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Mexico Labor Costs Continue to Attract US Companies

Mexico Labor Costs Continue to Attract US Companies

Mexico Labor Costs Continue to Attract US Companies

The current administration in Washington is seeking solutions for the continued exodus of American manufacturing jobs moving to Mexico, yet lower Mexico labor costs continue to draw US companies looking to protect their global competitive position. In spite of several highly publicized, cancelled Mexican investments, many US companies find the wage disparity between the two North American countries too much to ignore.

US Companies Still Investing in Mexico

In recent months, several US companies have cancelled plans to move US operations to Mexico due to pressure from the current US administration. And yet many other US companies are still shifting operations to Mexico or increasing investment there. Some of them include sizeable and notable companies like:

  • Caterpillar: The Illinois-based industrial manufacturer is considering opening a plant in Monterrey, Mexico.
  • Rexnord Corp: In spite of being criticized, the Milwaukee-based firm is moving its factory from Indianapolis to Mexico to save $30 million annually in labor costs.
  • General Motors: While they have committed to investing $1 billion in US plants, GM is also shifting some of their Detroit operations to Mexico.
  • Nucor: This steel producer from North Carolina is moving many of their 20,000 production jobs to Mexico.
  • Ford: While promising to create thousands of new jobs in the US, Ford is also planning on moving some of their Detroit operations to Mexico.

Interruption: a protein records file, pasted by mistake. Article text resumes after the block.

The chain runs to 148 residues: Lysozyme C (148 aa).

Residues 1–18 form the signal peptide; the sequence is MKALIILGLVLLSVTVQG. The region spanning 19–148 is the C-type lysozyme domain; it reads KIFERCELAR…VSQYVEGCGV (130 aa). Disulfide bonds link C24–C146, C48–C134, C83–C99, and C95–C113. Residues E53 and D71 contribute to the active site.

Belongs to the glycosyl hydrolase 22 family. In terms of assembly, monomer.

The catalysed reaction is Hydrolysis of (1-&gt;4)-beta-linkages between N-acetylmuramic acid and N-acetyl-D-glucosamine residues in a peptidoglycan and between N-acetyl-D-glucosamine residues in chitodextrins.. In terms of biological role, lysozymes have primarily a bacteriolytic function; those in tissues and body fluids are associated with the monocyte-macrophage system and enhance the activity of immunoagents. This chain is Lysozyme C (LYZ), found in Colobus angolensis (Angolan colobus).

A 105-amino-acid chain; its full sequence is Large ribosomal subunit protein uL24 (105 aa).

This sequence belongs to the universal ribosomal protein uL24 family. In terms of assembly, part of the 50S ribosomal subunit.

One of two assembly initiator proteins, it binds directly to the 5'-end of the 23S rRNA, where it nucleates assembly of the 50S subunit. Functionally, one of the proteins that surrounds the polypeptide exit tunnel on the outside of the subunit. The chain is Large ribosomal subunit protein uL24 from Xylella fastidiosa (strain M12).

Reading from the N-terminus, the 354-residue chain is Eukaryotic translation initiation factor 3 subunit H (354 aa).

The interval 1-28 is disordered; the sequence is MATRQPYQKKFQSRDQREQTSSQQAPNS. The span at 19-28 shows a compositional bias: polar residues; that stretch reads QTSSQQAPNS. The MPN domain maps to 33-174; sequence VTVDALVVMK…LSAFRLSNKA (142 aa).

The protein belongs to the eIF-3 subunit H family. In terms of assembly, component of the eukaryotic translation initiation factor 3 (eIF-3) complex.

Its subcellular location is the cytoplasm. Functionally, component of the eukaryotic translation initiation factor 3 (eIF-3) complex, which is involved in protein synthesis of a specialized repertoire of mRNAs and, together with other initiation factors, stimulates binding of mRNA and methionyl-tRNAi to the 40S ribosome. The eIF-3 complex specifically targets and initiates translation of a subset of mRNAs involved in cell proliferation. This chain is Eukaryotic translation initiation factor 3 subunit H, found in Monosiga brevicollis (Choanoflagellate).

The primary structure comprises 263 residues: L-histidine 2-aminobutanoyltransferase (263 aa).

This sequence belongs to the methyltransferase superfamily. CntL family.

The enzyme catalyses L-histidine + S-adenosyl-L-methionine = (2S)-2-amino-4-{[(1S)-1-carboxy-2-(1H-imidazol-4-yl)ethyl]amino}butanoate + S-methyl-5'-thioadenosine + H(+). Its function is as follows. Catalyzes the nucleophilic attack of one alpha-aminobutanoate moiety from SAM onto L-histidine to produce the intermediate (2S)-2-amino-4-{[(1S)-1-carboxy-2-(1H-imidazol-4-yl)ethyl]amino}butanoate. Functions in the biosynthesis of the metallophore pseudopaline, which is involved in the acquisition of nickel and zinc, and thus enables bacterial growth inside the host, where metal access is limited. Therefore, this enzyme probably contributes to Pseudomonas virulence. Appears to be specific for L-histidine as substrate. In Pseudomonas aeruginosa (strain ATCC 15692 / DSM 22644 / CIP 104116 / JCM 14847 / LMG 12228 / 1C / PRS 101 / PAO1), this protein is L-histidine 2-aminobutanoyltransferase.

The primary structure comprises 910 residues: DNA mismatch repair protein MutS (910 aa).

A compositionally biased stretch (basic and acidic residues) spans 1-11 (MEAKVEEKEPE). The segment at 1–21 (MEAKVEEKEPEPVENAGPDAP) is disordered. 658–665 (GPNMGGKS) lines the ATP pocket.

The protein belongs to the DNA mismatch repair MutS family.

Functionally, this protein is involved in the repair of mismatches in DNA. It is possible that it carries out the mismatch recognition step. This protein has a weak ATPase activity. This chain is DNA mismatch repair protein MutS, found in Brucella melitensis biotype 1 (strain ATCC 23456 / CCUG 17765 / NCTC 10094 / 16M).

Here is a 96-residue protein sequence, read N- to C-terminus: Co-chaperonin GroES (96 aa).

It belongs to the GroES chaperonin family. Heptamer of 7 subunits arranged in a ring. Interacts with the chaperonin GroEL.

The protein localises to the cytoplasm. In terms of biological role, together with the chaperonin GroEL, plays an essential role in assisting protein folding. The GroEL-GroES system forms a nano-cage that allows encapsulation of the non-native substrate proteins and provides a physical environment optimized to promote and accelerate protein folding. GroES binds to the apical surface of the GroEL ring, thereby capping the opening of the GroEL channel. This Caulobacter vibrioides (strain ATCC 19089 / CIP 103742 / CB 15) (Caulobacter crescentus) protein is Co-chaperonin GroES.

• Manitowoc Foodservice Inc: This leading food service and cooking equipment supplier has begun shifting much of its operations from Indiana to Mexico.
  • Brake Parts Inc: The Illinois-based manufacturer of brake calipers recently moved their Chowchilla, CA factory to Mexico in an effort to mitigate high labor and state tax costs.

Wage Disparity the Driving Force

Companies leaving the US routinely report lower Mexico labor costs as the deciding factor primarily driving their decision. The wage gap is the real wall between the two countries. While Mexican workers in the US average $1,870 per month, the average wage in Mexico is $291 per month. In the words of Martin Neil Baily, a senior fellow at the Brookings Institution:

You can pay low wages. You’re not too far away. You’ve got a border that because of the free trade area you can bring goods into the United States. So given the substantial wage advantages, for many companies, it’s an attractive proposition.

In the case of Brake Parts, Inc., for example, the city of Chowchilla put together an incentive package amounting to well over $300,000 to prevent the move, but it wasn’t enough to overcome the immense draw of substantially lower Mexico labor costs. City Administrator Brian Haddix commented, “The pay disparity was just so large, so it needed to be some pretty good credits…It was not enough.” Clausen, the company’s HR executive pointed out that all their competitors have already moved to Mexico, adding, “There’s no way that US workers are going to work for $3.50 or $4 an hour, and that’s the reality of the situation.”

For the short term there is no apparent ‘fix’ to this disparity in labor costs.  Even if Mexico doubled its current level of pay to manufacturing workers, resulting in an $8.00 per hour pay vs. $4.00 an hour, the gap between $30 an hour for US manufacturing workers and 8.00 will still provide incentive for US manufacturing companies to move some of their labor intensive functions to Mexico.  For the long term we have found no ‘real’ solutions to this problem and anticipate that trade between the US and Mexico will not only continue but will grow as well.

For information on topics such as this the reader is invited to visit https://www.tecma.com and click on our blog.

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